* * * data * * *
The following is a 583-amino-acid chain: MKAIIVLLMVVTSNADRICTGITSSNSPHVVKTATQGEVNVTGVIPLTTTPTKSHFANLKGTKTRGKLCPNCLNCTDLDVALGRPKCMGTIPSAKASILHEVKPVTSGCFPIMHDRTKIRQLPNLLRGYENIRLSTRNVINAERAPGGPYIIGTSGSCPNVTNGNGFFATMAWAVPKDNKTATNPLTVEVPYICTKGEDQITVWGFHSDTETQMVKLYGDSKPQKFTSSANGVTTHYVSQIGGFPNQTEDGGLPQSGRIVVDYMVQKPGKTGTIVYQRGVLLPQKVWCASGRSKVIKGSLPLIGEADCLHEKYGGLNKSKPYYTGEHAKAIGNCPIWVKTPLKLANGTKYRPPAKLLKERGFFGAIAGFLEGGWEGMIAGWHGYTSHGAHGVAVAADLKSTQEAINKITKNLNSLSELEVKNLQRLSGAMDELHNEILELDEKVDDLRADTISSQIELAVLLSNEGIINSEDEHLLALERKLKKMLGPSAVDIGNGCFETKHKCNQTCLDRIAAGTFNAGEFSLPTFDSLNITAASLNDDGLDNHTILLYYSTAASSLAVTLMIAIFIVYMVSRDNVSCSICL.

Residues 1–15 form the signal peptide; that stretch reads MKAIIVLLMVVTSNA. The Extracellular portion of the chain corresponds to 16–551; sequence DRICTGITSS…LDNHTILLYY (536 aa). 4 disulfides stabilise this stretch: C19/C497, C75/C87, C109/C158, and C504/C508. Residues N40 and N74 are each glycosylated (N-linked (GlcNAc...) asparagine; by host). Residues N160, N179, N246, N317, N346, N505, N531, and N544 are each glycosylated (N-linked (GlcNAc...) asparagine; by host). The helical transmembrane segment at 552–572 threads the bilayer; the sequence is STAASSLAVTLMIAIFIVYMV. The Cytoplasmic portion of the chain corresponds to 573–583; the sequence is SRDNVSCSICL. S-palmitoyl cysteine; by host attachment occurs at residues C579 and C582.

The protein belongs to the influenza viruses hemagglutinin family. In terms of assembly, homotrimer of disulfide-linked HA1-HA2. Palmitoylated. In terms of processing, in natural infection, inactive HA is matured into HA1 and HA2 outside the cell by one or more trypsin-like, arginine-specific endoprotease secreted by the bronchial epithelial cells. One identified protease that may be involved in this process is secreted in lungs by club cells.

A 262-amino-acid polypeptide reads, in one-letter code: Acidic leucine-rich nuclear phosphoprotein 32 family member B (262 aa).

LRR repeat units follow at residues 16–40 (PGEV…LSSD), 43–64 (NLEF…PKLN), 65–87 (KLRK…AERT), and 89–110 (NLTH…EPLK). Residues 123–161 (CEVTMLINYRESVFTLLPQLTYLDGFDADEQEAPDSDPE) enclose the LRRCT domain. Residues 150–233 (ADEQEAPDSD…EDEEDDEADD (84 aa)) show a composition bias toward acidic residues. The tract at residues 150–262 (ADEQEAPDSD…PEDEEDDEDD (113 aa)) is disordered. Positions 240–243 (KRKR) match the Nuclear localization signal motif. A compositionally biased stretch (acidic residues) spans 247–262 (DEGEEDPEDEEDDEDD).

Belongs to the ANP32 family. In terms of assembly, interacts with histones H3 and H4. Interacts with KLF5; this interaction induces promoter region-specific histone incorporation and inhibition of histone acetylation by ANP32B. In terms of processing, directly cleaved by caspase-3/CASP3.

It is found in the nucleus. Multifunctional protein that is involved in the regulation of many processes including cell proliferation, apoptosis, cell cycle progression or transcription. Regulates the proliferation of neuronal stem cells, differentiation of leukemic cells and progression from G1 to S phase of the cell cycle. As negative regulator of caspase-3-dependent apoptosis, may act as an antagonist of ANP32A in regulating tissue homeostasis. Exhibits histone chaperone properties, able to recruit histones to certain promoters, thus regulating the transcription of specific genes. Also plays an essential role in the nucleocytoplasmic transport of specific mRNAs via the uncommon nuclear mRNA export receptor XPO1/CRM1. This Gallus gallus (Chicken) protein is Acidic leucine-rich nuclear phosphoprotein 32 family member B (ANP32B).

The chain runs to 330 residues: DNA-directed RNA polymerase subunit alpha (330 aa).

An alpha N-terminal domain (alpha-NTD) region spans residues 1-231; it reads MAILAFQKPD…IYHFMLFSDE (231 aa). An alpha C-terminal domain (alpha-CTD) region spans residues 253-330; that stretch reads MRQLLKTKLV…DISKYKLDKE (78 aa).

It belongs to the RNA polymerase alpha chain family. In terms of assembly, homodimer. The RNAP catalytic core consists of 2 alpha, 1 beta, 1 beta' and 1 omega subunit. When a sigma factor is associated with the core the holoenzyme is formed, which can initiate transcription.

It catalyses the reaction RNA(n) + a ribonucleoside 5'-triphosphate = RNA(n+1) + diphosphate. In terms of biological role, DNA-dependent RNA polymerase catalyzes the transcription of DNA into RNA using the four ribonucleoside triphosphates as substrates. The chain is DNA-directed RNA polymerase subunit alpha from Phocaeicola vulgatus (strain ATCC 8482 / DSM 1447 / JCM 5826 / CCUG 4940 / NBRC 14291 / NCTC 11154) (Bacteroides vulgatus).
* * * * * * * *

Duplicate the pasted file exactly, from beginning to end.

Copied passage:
The following is a 583-amino-acid chain: MKAIIVLLMVVTSNADRICTGITSSNSPHVVKTATQGEVNVTGVIPLTTTPTKSHFANLKGTKTRGKLCPNCLNCTDLDVALGRPKCMGTIPSAKASILHEVKPVTSGCFPIMHDRTKIRQLPNLLRGYENIRLSTRNVINAERAPGGPYIIGTSGSCPNVTNGNGFFATMAWAVPKDNKTATNPLTVEVPYICTKGEDQITVWGFHSDTETQMVKLYGDSKPQKFTSSANGVTTHYVSQIGGFPNQTEDGGLPQSGRIVVDYMVQKPGKTGTIVYQRGVLLPQKVWCASGRSKVIKGSLPLIGEADCLHEKYGGLNKSKPYYTGEHAKAIGNCPIWVKTPLKLANGTKYRPPAKLLKERGFFGAIAGFLEGGWEGMIAGWHGYTSHGAHGVAVAADLKSTQEAINKITKNLNSLSELEVKNLQRLSGAMDELHNEILELDEKVDDLRADTISSQIELAVLLSNEGIINSEDEHLLALERKLKKMLGPSAVDIGNGCFETKHKCNQTCLDRIAAGTFNAGEFSLPTFDSLNITAASLNDDGLDNHTILLYYSTAASSLAVTLMIAIFIVYMVSRDNVSCSICL.

Residues 1–15 form the signal peptide; that stretch reads MKAIIVLLMVVTSNA. The Extracellular portion of the chain corresponds to 16–551; sequence DRICTGITSS…LDNHTILLYY (536 aa). 4 disulfides stabilise this stretch: C19/C497, C75/C87, C109/C158, and C504/C508. Residues N40 and N74 are each glycosylated (N-linked (GlcNAc...) asparagine; by host). Residues N160, N179, N246, N317, N346, N505, N531, and N544 are each glycosylated (N-linked (GlcNAc...) asparagine; by host). The helical transmembrane segment at 552–572 threads the bilayer; the sequence is STAASSLAVTLMIAIFIVYMV. The Cytoplasmic portion of the chain corresponds to 573–583; the sequence is SRDNVSCSICL. S-palmitoyl cysteine; by host attachment occurs at residues C579 and C582.

The protein belongs to the influenza viruses hemagglutinin family. In terms of assembly, homotrimer of disulfide-linked HA1-HA2. Palmitoylated. In terms of processing, in natural infection, inactive HA is matured into HA1 and HA2 outside the cell by one or more trypsin-like, arginine-specific endoprotease secreted by the bronchial epithelial cells. One identified protease that may be involved in this process is secreted in lungs by club cells.

A 262-amino-acid polypeptide reads, in one-letter code: Acidic leucine-rich nuclear phosphoprotein 32 family member B (262 aa).

LRR repeat units follow at residues 16–40 (PGEV…LSSD), 43–64 (NLEF…PKLN), 65–87 (KLRK…AERT), and 89–110 (NLTH…EPLK). Residues 123–161 (CEVTMLINYRESVFTLLPQLTYLDGFDADEQEAPDSDPE) enclose the LRRCT domain. Residues 150–233 (ADEQEAPDSD…EDEEDDEADD (84 aa)) show a composition bias toward acidic residues. The tract at residues 150–262 (ADEQEAPDSD…PEDEEDDEDD (113 aa)) is disordered. Positions 240–243 (KRKR) match the Nuclear localization signal motif. A compositionally biased stretch (acidic residues) spans 247–262 (DEGEEDPEDEEDDEDD).

Belongs to the ANP32 family. In terms of assembly, interacts with histones H3 and H4. Interacts with KLF5; this interaction induces promoter region-specific histone incorporation and inhibition of histone acetylation by ANP32B. In terms of processing, directly cleaved by caspase-3/CASP3.

It is found in the nucleus. Multifunctional protein that is involved in the regulation of many processes including cell proliferation, apoptosis, cell cycle progression or transcription. Regulates the proliferation of neuronal stem cells, differentiation of leukemic cells and progression from G1 to S phase of the cell cycle. As negative regulator of caspase-3-dependent apoptosis, may act as an antagonist of ANP32A in regulating tissue homeostasis. Exhibits histone chaperone properties, able to recruit histones to certain promoters, thus regulating the transcription of specific genes. Also plays an essential role in the nucleocytoplasmic transport of specific mRNAs via the uncommon nuclear mRNA export receptor XPO1/CRM1. This Gallus gallus (Chicken) protein is Acidic leucine-rich nuclear phosphoprotein 32 family member B (ANP32B).

The chain runs to 330 residues: DNA-directed RNA polymerase subunit alpha (330 aa).

An alpha N-terminal domain (alpha-NTD) region spans residues 1-231; it reads MAILAFQKPD…IYHFMLFSDE (231 aa). An alpha C-terminal domain (alpha-CTD) region spans residues 253-330; that stretch reads MRQLLKTKLV…DISKYKLDKE (78 aa).

It belongs to the RNA polymerase alpha chain family. In terms of assembly, homodimer. The RNAP catalytic core consists of 2 alpha, 1 beta, 1 beta' and 1 omega subunit. When a sigma factor is associated with the core the holoenzyme is formed, which can initiate transcription.

It catalyses the reaction RNA(n) + a ribonucleoside 5'-triphosphate = RNA(n+1) + diphosphate. In terms of biological role, DNA-dependent RNA polymerase catalyzes the transcription of DNA into RNA using the four ribonucleoside triphosphates as substrates. The chain is DNA-directed RNA polymerase subunit alpha from Phocaeicola vulgatus (strain ATCC 8482 / DSM 1447 / JCM 5826 / CCUG 4940 / NBRC 14291 / NCTC 11154) (Bacteroides vulgatus).